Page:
EURJPY has flipped positive, with the move underline by yesterday’s blow-out move as JPY down-trends are across the board now, only in danger of a sudden reversal if energy prices suddenly reverse and global long yields do likewise.

Source: Bloomberg and Saxo Group

Upcoming Economic Calendar Highlights (all times GMT)

  • 1000 – US Sep. NFIB Small Business Optimism
  • 1130-1300 – Multiple ECB speakers, including Lane and Lagarde
  • 1400 – US Aug. JOLTS Job Openings
  • 1515 – US Fed Vice Chair Clarida to speak with Q&A
  • 1630 – US Fed’s Bostic (Voter) to speak on inflation
  • 2200 – US Fed’s Barkin (Voter) to speak
  • 2330 – Australia Oct. Westpac Consumer Confidence


The Saxo Bank Group entities each provide execution-only service and access to Analysis permitting a person to view and/or use content available on or via the website. This content is not intended to and does not change or expand on the execution-only service. Such access and use are at all times subject to (i) The Terms of Use; (ii) Full Disclaimer; (iii) The Risk Warning; (iv) the Rules of Engagement and (v) Notices applying to Saxo News & Research and/or its content in addition (where relevant) to the terms governing the use of hyperlinks on the website of a member of the Saxo Bank Group by which access to Saxo News & Research is gained. Such content is therefore provided as no more than information. In particular no advice is intended to be provided or to be relied on as provided nor endorsed by any Saxo Bank Group entity; nor is it to be construed as solicitation or an incentive provided to subscribe for or sell or purchase any financial instrument. All trading or investments you make must be pursuant to your own unprompted and informed self-directed decision. As such no Saxo Bank Group entity will have or be liable for any losses that you may sustain as a result of any investment decision made in reliance on information which is available on Saxo News & Research or as a result of the use of the Saxo News & Research. Orders given and trades effected are deemed intended to be given or effected for the account of the customer with the Saxo Bank Group entity operating in the jurisdiction in which the customer resides and/or with whom the customer opened and maintains his/her trading account. Saxo News & Research does not contain (and should not be construed as containing) financial, investment, tax or trading advice or advice of any sort offered, recommended or endorsed by Saxo Bank Group and should not be construed as a record of our trading prices, or as an offer, incentive or solicitation for the subscription, sale or purchase in any financial instrument. To the extent that any content is construed as investment research, you must note and accept that the content was not intended to and has not been prepared in accordance with legal requirements designed to promote the independence of investment research and as such, would be considered as a marketing communication under relevant laws.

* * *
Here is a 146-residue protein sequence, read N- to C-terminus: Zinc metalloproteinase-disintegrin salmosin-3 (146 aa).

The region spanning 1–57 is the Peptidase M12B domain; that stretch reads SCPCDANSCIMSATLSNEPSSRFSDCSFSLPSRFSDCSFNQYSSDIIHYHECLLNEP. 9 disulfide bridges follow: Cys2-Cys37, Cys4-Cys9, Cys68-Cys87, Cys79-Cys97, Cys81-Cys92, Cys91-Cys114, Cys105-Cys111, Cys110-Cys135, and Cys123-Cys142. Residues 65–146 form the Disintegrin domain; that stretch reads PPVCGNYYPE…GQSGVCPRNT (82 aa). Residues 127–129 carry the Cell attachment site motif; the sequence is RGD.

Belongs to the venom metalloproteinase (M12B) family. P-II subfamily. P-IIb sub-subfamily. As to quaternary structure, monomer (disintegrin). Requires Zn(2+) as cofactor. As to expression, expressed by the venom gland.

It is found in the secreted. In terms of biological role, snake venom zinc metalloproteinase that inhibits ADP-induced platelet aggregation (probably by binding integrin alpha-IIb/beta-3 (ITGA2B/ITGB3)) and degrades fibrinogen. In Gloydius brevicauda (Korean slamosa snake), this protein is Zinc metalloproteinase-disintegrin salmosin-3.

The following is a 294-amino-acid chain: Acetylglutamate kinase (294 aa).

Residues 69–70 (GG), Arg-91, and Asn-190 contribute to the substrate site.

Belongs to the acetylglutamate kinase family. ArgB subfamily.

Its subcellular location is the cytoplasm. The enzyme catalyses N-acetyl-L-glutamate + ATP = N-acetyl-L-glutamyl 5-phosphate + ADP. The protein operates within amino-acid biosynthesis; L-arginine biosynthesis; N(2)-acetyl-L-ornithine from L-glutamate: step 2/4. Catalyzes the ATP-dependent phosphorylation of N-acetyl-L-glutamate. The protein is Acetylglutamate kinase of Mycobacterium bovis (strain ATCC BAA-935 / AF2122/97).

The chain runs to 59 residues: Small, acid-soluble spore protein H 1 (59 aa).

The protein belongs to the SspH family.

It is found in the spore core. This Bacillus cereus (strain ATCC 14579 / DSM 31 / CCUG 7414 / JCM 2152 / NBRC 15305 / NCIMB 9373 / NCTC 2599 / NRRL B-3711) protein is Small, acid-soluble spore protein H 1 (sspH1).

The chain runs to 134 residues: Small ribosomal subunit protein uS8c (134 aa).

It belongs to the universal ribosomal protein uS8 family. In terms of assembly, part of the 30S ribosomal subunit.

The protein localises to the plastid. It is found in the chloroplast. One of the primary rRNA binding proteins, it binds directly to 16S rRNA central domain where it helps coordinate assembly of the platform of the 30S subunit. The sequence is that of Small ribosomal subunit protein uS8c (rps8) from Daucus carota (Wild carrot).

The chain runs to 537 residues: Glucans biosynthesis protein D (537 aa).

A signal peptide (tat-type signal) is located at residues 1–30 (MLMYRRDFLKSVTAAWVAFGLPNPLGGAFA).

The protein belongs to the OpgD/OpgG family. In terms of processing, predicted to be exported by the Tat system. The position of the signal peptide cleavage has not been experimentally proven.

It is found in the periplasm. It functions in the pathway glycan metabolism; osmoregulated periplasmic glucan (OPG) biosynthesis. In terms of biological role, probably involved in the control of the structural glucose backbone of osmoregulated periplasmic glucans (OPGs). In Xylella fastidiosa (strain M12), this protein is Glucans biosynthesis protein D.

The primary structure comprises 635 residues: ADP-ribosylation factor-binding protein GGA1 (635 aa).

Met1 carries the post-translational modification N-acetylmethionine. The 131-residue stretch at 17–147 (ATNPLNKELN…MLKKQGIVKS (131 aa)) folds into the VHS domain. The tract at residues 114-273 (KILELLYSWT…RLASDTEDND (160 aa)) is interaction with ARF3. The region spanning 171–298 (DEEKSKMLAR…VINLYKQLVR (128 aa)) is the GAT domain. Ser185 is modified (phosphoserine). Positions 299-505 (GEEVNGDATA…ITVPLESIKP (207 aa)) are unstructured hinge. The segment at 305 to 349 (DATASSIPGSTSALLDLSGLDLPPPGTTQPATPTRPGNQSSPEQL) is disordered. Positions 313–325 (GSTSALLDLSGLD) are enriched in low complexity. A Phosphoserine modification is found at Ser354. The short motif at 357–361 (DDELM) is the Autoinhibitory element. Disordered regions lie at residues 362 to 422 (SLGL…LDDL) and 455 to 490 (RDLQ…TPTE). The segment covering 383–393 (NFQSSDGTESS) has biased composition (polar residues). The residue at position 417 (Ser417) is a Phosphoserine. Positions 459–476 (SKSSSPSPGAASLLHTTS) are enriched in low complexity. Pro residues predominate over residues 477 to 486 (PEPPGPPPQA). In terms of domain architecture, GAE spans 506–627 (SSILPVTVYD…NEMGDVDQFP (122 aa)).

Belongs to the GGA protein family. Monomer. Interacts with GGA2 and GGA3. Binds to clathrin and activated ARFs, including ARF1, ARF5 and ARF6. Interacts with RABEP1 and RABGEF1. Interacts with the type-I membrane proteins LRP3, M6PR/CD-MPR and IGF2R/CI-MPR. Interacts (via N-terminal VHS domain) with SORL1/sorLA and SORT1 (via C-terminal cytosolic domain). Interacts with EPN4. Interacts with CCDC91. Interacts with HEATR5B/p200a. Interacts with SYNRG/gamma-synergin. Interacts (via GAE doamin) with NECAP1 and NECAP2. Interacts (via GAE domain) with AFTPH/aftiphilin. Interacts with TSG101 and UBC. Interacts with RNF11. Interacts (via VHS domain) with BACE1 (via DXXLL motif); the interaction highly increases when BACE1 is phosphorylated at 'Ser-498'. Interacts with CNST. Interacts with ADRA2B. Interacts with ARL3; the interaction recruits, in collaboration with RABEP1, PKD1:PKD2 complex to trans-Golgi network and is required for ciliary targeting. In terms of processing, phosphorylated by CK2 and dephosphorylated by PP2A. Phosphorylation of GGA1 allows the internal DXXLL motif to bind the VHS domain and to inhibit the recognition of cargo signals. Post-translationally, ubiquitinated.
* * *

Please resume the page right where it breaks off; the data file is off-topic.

Please read our disclaimers:
- Notification on Non-Independent Investment Research (https://www.home.saxo/legal/niird/notification)
- Full disclaimer (https://www.home.saxo/en-gb/legal/disclaimer/saxo-disclaimer)

Saxo Markets
40 Bank Street, 26th floor
E14 5DA
United Kingdom

Contact Saxo

Select region

United Kingdom
United Kingdom

Trade Responsibly
All trading carries risk. To help you understand the risks involved we have put together a series of Key Information Documents (KIDs) highlighting the risks and rewards related to each product. Read more
Additional Key Information Documents are available in our trading platform.

Saxo Markets is a registered Trading Name of Saxo Capital Markets UK Ltd (‘SCML’). SCML is authorised and regulated by the Financial Conduct Authority, Firm Reference Number 551422. Registered address: 26th Floor, 40 Bank Street, Canary Wharf, London E14 5DA. Company number 7413871. Registered in England & Wales.

This website, including the information and materials contained in it, are not directed at, or intended for distribution to or use by, any person or entity who is a citizen or resident of or located in the United States, Belgium or any other jurisdiction where such distribution, publication, availability or use would be contrary to applicable law or regulation.

It is important that you understand that with investments, your capital is at risk. Past performance is not a guide to future performance. It is your responsibility to ensure that you make an informed decision about whether or not to invest with us. If you are still unsure if investing is right for you, please seek independent advice. Saxo Markets assumes no liability for any loss sustained from trading in accordance with a recommendation.

Apple, iPad and iPhone are trademarks of Apple Inc., registered in the U.S. and other countries. App Store is a service mark of Apple Inc. Android is a trademark of Google Inc.

©   since 1992